- It is important to tune into the way relationships work in the group you serve. Most likely, you work in a much less individualistic culture than your own. People may not talk about envy, but they are quite aware of its presence and effect.
- Be mindful of how your influence or resourcing may promote the advancement of someone ahead of his or her peers. It may set them up as a target of envy, which is not helpful in the end. Even leaders appointed by the group can face this risk if their advancement is too far ahead of others. This is a challenge for those of us who grow up thinking each individual should have the freedom to earn, accomplish or succeed without being limited by others. But in many non-Western contexts, belonging to the group has a higher value. No one goes it alone, and that means maintaining group favor.
- Learn to think in terms of the group, using your influence and resources in a way that benefits the whole group as much as possible. Projects that equip the group rather than individuals are best. These should be appropriate for the context and sustainable for the long run. The most effective step is to work through the plans, requests and management of the group. Take time to listen to their plans and priorities. If you do not agree with those priorities or feel the project may be unrealistic, keep talking and listening until the plan is mutually satisfying.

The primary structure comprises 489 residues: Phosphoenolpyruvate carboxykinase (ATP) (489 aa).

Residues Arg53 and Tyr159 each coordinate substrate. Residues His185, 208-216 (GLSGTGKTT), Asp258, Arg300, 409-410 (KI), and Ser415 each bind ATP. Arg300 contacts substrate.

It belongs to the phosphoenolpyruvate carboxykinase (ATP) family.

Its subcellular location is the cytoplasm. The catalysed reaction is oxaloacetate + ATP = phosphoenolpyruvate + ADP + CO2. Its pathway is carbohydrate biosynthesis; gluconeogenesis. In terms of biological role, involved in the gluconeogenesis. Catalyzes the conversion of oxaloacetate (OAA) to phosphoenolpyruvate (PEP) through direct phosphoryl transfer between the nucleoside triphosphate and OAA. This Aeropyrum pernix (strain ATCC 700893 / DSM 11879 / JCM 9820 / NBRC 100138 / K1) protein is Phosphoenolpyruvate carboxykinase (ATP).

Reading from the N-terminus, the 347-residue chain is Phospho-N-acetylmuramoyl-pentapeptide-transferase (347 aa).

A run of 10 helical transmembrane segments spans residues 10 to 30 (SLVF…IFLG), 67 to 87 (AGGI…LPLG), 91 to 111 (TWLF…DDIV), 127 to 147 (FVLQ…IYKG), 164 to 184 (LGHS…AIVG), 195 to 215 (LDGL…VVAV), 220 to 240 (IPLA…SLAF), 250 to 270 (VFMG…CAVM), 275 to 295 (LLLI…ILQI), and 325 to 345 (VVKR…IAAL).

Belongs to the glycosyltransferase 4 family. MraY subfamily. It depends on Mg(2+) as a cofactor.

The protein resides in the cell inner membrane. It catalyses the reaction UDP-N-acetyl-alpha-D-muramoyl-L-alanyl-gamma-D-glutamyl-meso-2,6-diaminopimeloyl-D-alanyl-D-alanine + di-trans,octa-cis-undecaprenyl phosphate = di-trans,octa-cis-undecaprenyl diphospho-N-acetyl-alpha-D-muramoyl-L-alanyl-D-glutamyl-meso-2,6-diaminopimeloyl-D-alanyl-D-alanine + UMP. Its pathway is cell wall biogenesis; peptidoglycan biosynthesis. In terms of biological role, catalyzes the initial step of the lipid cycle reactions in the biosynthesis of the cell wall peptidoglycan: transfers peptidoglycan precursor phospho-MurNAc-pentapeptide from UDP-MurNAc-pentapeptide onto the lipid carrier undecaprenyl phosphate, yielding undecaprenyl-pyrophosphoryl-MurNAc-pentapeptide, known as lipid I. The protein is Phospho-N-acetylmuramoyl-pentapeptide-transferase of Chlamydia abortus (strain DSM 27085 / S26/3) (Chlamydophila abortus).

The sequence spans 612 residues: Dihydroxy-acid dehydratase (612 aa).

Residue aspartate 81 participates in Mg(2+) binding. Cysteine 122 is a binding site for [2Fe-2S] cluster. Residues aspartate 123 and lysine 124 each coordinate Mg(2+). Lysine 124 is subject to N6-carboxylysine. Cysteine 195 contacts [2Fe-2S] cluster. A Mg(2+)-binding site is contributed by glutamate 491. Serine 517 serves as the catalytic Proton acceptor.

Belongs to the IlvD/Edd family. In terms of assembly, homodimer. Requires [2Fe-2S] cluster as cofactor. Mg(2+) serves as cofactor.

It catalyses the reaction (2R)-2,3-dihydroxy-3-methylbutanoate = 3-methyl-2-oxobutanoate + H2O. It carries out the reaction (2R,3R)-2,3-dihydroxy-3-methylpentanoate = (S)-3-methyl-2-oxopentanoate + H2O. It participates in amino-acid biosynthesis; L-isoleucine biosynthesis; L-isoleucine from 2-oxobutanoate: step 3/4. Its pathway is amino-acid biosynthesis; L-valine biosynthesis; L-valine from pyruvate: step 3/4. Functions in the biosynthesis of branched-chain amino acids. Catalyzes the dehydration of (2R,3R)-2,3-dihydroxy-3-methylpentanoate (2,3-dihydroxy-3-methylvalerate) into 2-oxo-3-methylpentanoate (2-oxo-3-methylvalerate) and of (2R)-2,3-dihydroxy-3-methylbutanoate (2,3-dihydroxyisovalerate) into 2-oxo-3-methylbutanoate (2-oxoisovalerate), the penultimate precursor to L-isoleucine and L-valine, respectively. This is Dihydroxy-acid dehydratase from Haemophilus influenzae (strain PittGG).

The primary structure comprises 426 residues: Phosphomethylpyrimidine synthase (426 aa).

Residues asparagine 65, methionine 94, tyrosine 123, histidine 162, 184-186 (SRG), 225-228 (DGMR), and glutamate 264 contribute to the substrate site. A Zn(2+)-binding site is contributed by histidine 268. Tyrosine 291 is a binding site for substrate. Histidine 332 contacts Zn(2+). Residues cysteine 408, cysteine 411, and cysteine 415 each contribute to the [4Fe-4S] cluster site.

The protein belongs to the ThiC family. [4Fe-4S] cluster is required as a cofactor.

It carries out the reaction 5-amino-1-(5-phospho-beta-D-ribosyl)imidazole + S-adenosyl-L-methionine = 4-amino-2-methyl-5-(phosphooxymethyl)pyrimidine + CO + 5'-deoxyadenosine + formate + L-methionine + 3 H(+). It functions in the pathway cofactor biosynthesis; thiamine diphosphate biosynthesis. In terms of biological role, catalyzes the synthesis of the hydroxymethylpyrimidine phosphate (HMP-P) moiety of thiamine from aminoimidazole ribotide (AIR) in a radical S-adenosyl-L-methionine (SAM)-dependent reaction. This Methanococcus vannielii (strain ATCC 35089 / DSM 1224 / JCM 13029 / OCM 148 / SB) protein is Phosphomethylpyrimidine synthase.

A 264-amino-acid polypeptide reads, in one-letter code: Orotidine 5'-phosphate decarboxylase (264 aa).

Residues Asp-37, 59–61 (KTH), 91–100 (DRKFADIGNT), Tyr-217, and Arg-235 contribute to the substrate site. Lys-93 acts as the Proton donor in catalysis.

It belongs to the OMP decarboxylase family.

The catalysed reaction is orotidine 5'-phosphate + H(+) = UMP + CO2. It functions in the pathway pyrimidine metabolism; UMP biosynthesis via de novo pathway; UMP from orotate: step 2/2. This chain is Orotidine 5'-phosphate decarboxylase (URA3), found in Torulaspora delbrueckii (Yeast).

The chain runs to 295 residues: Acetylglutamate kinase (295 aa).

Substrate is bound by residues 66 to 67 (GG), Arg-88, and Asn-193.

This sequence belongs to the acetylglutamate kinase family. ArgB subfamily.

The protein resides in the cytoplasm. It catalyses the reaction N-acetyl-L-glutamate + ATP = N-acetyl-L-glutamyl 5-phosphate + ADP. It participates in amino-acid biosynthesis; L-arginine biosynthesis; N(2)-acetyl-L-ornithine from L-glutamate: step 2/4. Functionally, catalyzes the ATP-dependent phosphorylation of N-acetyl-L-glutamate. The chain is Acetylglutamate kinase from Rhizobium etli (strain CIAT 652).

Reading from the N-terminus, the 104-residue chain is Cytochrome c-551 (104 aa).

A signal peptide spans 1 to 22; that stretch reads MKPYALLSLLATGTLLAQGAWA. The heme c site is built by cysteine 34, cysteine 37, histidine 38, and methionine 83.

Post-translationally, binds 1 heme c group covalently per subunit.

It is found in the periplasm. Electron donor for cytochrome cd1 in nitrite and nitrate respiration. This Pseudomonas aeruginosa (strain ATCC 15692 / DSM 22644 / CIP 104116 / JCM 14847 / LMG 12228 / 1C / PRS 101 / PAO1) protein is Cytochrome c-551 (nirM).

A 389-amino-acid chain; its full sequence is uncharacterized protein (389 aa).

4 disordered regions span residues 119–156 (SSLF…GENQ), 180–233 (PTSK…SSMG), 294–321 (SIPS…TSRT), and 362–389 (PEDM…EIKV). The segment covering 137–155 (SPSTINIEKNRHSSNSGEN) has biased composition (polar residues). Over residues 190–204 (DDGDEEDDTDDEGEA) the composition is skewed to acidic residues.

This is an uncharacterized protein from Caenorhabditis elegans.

- Consider how you are affected by envy, just like everyone else. In the West, we often channel our envious feelings through a competitive approach of keeping up with or surpassing others, even in ministry! How hard is it to truly rejoice with a colleague who has accomplished something we haven’t yet? As we become honest about ourselves, we will recognize a “me too” factor that requires the grace of God for true freedom.
- In humility, initiate honest conversations about envy, its effects and the solutions God offers through his power (see especially Philippians 2:5-11 and I Corinthians 13:4-7). These conversations are needed in our mission teams and with our host culture believers. This can be the means to overcoming conflicts that take place between well-meaning followers of Jesus who may not realize how cultural formation needs transformation.
Ultimately, the envious person can never be appeased and no approach will totally eliminate the possibility of envy. We should be as wise and understanding as possible, but it takes the transforming power of Jesus to bring unity and progress.